Open banking movement gains momentum internationally

Overseas regulators find that implementing new data sharing regime comes with challenges—offering key learnings for the United States

Open banking APIs—a method of allowing consumers to share their financial data with third-party services like Venmo, Acorns, or digital lenders—are taking off across the globe. A quick glance at headlines mentions regulatory movement on open banking in the United States, the European Union, the United Kingdom, and now Australia. While this momentum is real, regulators and other stakeholders have also bumped into challenges as they move from concept to implementation. Some markets are grappling with legacy technologies like screenscraping, and where they fit in the new world of open banking. These international efforts offer learning opportunities for the United States in how to preserve financial innovation as data sharing methods evolve.

International markets have adopted varying approaches toward Open Banking APIs.

  • European Union: The European Council passed the Revised Payment Services Directive (PSD2) in November 2015, enacting a framework for open banking APIs to develop over a multi-year period. Notably, the EU didn’t mandate a specific open banking standard. Instead, it called for basic rules of the road for the financial services industry, from which a multitude of different banking standards is expected to emerge.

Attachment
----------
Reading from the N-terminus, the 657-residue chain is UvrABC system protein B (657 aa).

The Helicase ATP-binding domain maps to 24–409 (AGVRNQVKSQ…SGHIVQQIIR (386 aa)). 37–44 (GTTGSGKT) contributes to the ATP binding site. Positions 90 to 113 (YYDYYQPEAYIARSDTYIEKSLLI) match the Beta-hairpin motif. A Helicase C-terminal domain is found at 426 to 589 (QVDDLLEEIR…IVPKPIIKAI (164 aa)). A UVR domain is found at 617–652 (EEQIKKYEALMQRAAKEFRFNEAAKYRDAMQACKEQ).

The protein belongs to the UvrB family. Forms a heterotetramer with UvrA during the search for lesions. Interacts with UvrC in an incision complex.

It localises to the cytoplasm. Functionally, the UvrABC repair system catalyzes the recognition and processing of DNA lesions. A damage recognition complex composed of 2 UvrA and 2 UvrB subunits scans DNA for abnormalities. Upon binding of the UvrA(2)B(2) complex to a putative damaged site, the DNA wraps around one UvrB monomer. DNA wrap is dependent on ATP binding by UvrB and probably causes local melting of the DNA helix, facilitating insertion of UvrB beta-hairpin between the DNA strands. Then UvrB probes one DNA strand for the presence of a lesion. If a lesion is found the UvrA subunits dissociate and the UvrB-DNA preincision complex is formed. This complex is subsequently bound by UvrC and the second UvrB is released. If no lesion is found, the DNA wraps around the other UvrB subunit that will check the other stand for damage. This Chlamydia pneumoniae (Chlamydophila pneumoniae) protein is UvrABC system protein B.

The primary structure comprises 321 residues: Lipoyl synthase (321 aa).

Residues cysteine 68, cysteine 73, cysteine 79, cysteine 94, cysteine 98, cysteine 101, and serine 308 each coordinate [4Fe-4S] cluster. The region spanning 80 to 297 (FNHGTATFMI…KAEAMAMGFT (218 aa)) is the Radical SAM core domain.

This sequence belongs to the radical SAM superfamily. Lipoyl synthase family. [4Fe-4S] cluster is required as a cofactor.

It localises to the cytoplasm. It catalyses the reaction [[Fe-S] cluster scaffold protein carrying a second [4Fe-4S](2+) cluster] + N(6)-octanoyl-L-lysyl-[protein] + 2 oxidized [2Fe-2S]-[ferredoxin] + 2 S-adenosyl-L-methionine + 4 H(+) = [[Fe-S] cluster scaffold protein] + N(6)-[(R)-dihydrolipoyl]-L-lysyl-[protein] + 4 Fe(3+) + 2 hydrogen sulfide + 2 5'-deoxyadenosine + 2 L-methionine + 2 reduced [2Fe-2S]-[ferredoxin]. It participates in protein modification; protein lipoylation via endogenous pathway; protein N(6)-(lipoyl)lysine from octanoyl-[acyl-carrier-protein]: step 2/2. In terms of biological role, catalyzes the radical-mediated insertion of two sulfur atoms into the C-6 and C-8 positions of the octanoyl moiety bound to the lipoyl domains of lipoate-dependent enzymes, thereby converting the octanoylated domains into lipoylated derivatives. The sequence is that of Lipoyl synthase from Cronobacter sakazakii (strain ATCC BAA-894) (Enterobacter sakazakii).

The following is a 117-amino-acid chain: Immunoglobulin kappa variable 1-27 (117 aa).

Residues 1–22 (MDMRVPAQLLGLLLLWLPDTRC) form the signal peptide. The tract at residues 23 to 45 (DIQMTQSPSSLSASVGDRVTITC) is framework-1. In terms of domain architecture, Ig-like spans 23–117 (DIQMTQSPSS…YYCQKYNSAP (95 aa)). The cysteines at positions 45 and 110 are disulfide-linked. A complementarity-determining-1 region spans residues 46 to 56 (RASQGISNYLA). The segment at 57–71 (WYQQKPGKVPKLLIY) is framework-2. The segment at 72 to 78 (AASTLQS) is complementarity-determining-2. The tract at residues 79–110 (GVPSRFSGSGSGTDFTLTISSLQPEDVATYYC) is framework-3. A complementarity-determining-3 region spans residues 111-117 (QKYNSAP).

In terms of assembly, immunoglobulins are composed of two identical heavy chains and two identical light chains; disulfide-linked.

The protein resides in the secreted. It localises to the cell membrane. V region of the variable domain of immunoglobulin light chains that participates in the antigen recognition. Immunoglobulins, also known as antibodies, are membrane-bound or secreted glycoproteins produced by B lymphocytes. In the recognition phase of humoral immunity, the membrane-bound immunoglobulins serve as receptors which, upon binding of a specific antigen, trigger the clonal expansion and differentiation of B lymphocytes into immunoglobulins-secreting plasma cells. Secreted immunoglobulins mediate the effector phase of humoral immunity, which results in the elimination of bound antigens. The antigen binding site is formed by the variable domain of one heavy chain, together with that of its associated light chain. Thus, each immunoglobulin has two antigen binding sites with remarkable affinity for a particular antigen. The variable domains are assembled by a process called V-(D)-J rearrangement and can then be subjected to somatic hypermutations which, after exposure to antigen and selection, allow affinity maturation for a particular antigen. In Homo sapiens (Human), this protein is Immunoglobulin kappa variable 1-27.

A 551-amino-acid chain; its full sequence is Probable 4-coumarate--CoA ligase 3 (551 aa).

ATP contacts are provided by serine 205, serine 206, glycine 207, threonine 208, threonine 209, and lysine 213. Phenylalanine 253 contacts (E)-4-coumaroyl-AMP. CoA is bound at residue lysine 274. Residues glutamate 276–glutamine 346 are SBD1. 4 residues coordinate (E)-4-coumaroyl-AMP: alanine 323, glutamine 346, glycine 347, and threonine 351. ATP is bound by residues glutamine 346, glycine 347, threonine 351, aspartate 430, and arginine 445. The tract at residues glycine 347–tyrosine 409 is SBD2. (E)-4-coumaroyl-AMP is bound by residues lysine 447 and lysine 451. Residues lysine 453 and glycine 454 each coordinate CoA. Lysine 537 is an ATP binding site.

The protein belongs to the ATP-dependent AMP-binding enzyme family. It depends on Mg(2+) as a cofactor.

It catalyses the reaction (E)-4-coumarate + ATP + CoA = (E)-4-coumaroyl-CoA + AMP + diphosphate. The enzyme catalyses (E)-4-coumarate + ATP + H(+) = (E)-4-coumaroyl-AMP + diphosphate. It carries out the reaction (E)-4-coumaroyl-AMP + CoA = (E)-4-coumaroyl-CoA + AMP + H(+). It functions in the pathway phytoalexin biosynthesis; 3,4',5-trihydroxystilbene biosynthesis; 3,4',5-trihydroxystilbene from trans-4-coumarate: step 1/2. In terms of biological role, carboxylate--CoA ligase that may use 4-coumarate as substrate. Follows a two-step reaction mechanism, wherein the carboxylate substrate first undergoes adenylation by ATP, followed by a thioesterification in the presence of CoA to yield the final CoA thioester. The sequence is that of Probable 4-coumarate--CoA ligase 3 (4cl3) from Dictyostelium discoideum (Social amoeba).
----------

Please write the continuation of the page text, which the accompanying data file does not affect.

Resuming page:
• United Kingdom: The United Kingdom’s Competition and Markets Authority adopted a different approach, requiring implementation of a single API standard, scheduled to begin with transaction data for large banks in early 2018.
  • Asia: In other major economies like Japan and India, leading companies have taken steps to enable third-party data sharing in the absence of top-down regulation.
  • Australia: The latest major market to join the open banking spotlight is Australia. Major financial institutions such as National Australia Bank (NAB) had previously announced APIs for third-party data sharing. However, a Parliamentary Committee recently took this momentum several steps further by announcing a new regime under which Australia’s four largest banks will enable open API access for customers by 2018. Indeed, the national government has budgeted AUS$1.2 million for the Treasury in 2017-8 to assess what the open API schema should look like.